Maybe Millennials ARE Buying Homes After All?
And stuff to go in them.
Some millennials buy homes because their parents are helping them out. Some are delaying that dubious rite of passage, eschewing property owning in lieu of plants. Some are likely doing neither, but just living their lives in homes that they paid for themselves or apartments that they rent, devoid of plants but full of other things that make them happy like books or Fiestaware or snow globes. Some are buying homes, but with the intention of owning more than one in the span of their lifetime — something that makes sense but seems completely unfeasible to me at least.
According to the Bank of America survey cited by Refinery29, 68 percent of millennial homeowners see the house that they currently own as a starter home — something that they’ll live in for a while and then sell eventually, to move onto something bigger, better or just different. Forty percent of millennials have already started saving for a down payment, and 75 percent of those who have want to pay for it with their own savings. The reasons these millennials want to buy a home make sense: they’re sick of throwing away rent money and would rather pay down a mortgage; they want a place to call their own; oh, and they can afford it.
Maybe this uptick in millennial home ownership explains this downtrend in what Americans are spending their money on, then.
We’ve stopped buying clothes because the clothing bubble has burst and retail is dying, but we are buying plants, watching a lot of HGTV and resurfacing the fireplace in our living room armed with little to no knowledge of masonry and a couple of YouTube videos.
At Home Depot, same- store sales in each of the last three years gained more than 5 percent — fueled in no small part by the sale of home appliances, which have grown to represent 7.8 percent of total revenue, up from 6.9 percent just two years ago.
If you have a new house that allows you to fulfill your dream of having a washer and dryer in your actual home instead of down the street and around the corner, wouldn’t you rather spend the money you were going to spend on, I don’t know, shoes, on a really nice one? Imagine being able to pick out your very own fridge. Home ownership isn’t just about owning the home so you can sell it later and get a new one — it’s also about enjoying the actual home that you’re in.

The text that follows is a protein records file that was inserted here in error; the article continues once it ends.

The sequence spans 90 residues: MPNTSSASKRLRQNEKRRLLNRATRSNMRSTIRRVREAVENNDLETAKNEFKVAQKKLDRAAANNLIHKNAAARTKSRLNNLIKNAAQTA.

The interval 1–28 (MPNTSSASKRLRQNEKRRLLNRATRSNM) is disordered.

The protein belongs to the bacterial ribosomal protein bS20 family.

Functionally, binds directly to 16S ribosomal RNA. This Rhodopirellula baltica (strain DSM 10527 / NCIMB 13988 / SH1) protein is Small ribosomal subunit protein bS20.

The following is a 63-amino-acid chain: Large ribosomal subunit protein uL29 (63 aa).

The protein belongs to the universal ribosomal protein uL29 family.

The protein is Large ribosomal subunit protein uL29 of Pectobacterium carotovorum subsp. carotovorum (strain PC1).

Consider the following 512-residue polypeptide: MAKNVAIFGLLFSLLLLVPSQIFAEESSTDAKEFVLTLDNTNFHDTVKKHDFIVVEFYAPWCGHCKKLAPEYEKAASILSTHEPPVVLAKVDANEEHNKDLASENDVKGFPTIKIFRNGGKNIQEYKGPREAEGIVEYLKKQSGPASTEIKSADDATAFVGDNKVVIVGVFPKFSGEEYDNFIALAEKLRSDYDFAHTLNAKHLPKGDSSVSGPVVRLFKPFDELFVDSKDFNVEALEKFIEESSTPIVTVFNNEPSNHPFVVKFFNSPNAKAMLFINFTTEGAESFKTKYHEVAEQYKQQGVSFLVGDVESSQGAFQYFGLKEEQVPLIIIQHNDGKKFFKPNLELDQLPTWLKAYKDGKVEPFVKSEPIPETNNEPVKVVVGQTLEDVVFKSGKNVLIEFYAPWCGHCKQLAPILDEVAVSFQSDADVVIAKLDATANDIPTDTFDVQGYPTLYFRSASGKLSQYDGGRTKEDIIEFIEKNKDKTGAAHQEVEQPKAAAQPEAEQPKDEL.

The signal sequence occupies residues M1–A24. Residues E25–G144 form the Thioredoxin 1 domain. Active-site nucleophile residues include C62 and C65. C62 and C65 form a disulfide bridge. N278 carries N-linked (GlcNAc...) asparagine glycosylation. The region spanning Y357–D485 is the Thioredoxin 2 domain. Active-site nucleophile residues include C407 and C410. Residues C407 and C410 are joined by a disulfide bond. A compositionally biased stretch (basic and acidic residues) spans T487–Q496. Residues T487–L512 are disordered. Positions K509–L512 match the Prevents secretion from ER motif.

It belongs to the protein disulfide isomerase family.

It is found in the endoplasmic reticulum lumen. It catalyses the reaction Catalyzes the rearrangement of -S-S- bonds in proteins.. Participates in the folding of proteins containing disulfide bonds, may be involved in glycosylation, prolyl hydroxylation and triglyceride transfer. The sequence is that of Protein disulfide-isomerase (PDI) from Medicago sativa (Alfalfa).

“People in general are focused more on their homes as an investment as well as for enjoyment,” said Craig Johnson, president of Customer Growth Partners. “When times have been tight economically, people cocoon.”
Cocooning sounds a lot like nesting, except nesting connotes preparing for the arrival of a baby and not a brand new dining table or a replacement for your Peggy. As for what part of the home millennials are investing in when they finally own, it’s the kitchen.
So millennials are buying homes, they’re spending less on clothes and spending that money on farmhouse style kitchens that look a little bit like a Fixer Upper kitchen, minus that godawful light fixture Joanna Gaines insists upon using in almost every single home she decorates.
What does all this mean? Whose fault is this? Are we finally realizing that renting puts money into other people’s pockets and not our own? Personally, owning any sort of property is something I just don’t see for myself, though I understand that putting my money into something that will earn value over time makes more sense than, say, stuffing it in the digital equivalent of a paper bag and letting it sit there without actually doing anything. Growing. Blooming. Blossoming into more money, that I can then use to buy a home.
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